Vert.x and Blocking Code

One of Vert.x’s core tenets is that you should never block the event loop. If you’re writing an application from scratch and limit yourself to Vert.x’s provided facilities you’ll not go far wrong.

However, if you’re writing a more complex application (such as apiman) there’s a good chance that you’ll be forced to stray outside of these boundaries, for example: integration constraints; inherently blocking protocols; static or shared data-structures. [1]

Luckily, the Vert.x team understand this, and have provided ways to work with these real-world requirements.

Back in the Vert.x 1.x and early 2.x days you only had one option: worker verticles. Now the team have expanded things and there are several excellent options; so, let’s have a quick review of them. [2]

Why is blocking bad, anyway?

Vert.x uses a pragmatic implementation of the reactor model (more specifically multi-reactor).

A simple way to visualise this is to imagine there is only one thread per core, looping indefinitely, and executing work (handlers) from a queue. Many verticle instances share a given reactor; their execution is also enqueued as a task and runs asynchronously - that is, it only runs when the reactor has churned through any preceding tasks and reaches the verticle’s task(s). Each task runs on the reactor thread directly.

Hence, if any of those enqueued tasks executed a blocking operation, such as listening on a socket, the entire reactor would be unable to make progress until the thread resumed.[3]

Instead, Vert.x deals with blocking operations outside of the event loop; enqueuing a handler to be invoked when the result of the blocking operation is completed [4]. For instance, instead of blocking on a socket until something arrives, we ask the operating system to call us back when something relevant arrives and invoke our handler with the result.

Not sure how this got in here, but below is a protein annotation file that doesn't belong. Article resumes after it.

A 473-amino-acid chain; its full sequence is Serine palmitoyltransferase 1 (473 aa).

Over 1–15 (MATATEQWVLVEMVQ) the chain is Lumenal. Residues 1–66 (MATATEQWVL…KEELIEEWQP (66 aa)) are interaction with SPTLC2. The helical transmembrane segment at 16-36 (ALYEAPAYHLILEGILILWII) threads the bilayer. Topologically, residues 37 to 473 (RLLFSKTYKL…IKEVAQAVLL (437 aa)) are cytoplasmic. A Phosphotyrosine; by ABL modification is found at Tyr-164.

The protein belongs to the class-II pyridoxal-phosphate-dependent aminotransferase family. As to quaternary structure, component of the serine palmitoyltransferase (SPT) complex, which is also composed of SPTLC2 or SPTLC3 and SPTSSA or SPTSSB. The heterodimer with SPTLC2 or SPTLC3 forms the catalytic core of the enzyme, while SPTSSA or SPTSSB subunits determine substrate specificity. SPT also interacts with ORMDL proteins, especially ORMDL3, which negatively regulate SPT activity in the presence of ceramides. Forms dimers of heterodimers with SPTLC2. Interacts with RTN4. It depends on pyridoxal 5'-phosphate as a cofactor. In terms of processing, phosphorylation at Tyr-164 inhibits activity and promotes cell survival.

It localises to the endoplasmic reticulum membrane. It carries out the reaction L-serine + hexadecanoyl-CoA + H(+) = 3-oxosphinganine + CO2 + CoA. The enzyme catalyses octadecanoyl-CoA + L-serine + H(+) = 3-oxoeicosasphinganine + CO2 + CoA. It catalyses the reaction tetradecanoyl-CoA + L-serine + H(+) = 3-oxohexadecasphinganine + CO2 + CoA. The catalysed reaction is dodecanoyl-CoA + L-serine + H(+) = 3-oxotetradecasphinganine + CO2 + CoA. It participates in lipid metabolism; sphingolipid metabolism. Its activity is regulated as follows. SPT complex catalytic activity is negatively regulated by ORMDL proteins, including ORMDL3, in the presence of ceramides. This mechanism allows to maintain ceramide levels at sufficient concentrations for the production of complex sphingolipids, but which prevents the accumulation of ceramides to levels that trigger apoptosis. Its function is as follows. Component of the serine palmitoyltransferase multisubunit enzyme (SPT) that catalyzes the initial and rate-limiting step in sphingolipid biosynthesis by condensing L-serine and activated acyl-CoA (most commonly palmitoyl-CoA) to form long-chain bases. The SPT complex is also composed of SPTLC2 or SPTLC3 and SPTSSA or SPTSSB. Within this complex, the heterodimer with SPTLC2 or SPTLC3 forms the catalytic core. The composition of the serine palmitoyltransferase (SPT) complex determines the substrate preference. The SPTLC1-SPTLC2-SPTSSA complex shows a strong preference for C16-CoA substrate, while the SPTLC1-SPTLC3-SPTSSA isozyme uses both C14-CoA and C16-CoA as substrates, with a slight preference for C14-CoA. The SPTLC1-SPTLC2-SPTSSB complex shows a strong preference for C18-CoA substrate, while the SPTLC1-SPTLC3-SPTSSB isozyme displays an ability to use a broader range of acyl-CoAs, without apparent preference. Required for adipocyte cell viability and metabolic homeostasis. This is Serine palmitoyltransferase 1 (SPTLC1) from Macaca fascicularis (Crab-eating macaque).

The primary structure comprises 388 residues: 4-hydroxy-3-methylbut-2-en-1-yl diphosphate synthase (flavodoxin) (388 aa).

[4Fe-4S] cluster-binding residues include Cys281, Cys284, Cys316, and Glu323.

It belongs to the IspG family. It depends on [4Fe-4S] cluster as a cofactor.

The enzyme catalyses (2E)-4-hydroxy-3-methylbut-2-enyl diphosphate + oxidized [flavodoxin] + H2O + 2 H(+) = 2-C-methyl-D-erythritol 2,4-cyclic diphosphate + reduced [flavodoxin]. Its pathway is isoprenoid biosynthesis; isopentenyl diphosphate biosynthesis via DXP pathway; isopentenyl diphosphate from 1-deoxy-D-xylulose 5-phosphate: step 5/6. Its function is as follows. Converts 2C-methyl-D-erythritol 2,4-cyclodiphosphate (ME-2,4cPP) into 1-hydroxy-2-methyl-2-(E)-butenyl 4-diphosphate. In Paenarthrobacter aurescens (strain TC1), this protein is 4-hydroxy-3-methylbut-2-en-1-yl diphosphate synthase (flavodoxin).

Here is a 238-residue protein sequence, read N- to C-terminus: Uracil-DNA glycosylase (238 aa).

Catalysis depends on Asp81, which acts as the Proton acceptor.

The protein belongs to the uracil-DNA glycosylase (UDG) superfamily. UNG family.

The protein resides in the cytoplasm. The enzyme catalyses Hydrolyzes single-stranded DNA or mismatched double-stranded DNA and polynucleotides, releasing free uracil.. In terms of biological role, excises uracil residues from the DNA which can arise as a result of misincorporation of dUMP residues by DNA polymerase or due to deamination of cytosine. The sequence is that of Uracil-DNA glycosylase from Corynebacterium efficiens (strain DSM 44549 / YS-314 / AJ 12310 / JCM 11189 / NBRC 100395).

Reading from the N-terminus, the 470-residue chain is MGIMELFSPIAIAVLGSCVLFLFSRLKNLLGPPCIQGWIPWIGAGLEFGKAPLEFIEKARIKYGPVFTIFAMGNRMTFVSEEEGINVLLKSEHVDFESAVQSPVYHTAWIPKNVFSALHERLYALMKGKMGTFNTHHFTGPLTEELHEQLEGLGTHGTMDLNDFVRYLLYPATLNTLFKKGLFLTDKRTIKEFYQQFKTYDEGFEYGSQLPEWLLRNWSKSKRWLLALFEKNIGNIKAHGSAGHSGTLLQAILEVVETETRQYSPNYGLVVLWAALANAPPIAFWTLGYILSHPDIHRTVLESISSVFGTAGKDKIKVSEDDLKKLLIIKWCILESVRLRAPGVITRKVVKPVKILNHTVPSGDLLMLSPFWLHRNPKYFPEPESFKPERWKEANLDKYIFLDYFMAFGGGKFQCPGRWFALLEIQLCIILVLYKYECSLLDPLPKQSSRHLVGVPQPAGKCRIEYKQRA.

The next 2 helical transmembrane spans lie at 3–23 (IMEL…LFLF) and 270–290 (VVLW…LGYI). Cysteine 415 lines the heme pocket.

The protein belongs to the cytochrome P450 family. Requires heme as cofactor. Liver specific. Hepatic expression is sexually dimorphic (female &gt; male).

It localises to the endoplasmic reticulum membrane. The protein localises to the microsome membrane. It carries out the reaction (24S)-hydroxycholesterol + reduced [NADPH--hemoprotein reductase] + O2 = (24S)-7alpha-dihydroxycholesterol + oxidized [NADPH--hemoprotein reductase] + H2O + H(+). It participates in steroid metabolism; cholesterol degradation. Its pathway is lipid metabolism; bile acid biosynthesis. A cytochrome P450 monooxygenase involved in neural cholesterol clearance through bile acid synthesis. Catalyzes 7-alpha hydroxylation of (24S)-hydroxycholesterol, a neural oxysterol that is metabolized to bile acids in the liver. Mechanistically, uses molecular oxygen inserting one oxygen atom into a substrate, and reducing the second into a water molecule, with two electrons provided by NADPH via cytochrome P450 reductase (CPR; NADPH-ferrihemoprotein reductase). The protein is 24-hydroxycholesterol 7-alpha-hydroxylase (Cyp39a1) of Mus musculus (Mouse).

The key benefit of this approach is that the reactor thread does not need to block, so it can achieve excellent CPU utilisation - spending as much of its time as possible usefully executing, rather than waiting or being blocked.

In contrast, the typical webserver’s threads will spend much of their time in a non-running state (e.g. blocked or waiting), leaving large amounts of CPU time unused [5]. To combat resource under-utilisation developers harness large numbers of threads so that new requests can continue to be satisfied. However, this incurs substantial CPU, memory and latency costs due to frequent context switching [6].

But, what if you need to do a blocking operation and it’s not one of Vert.x’s supported things?


Worker Verticles

The first approach Vert.x offered was worker verticles. Each worker verticle instance executes entirely on its own thread taken from a threadpool, hence when an operation blocks it does not affect the event loop or block progress.

If your verticle’s work is predominantly blocking, then a worker verticle is a good option. You can use the pattern outlined in the example below to send and receive work over the event bus - this maintains asynchronicity and non-blocking behaviour in your standard verticles whilst allowing you to offload long-running, blocking functionality onto worker verticles. You should aim to minimise the amount of code run in worker verticles to maximise overall resource utilisation. [7]

Offering a blocking service


public class BlockingVerticle extends AbstractVerticle {
    public void start() throws Exception {
            message -> { (1)
                boolean answer = SlowBlockingRhyme
                    .doesItRhymeWithGravy(message.body()); (2)
            } );

    public static void main(String... args) {
        DeploymentOptions opts = new DeploymentOptions()
            .setWorker(true); (3)
            .deployVerticle("", opts); (4)
1 Listening (non-blocking) on the event bus.
2 A service that blocks while it figures out if a word rhymes with gravy. Mostly the answer is no.
3 Setting the verticle to be deployed as a worker with setWorker(true).
4 Deploying the verticle, as normal.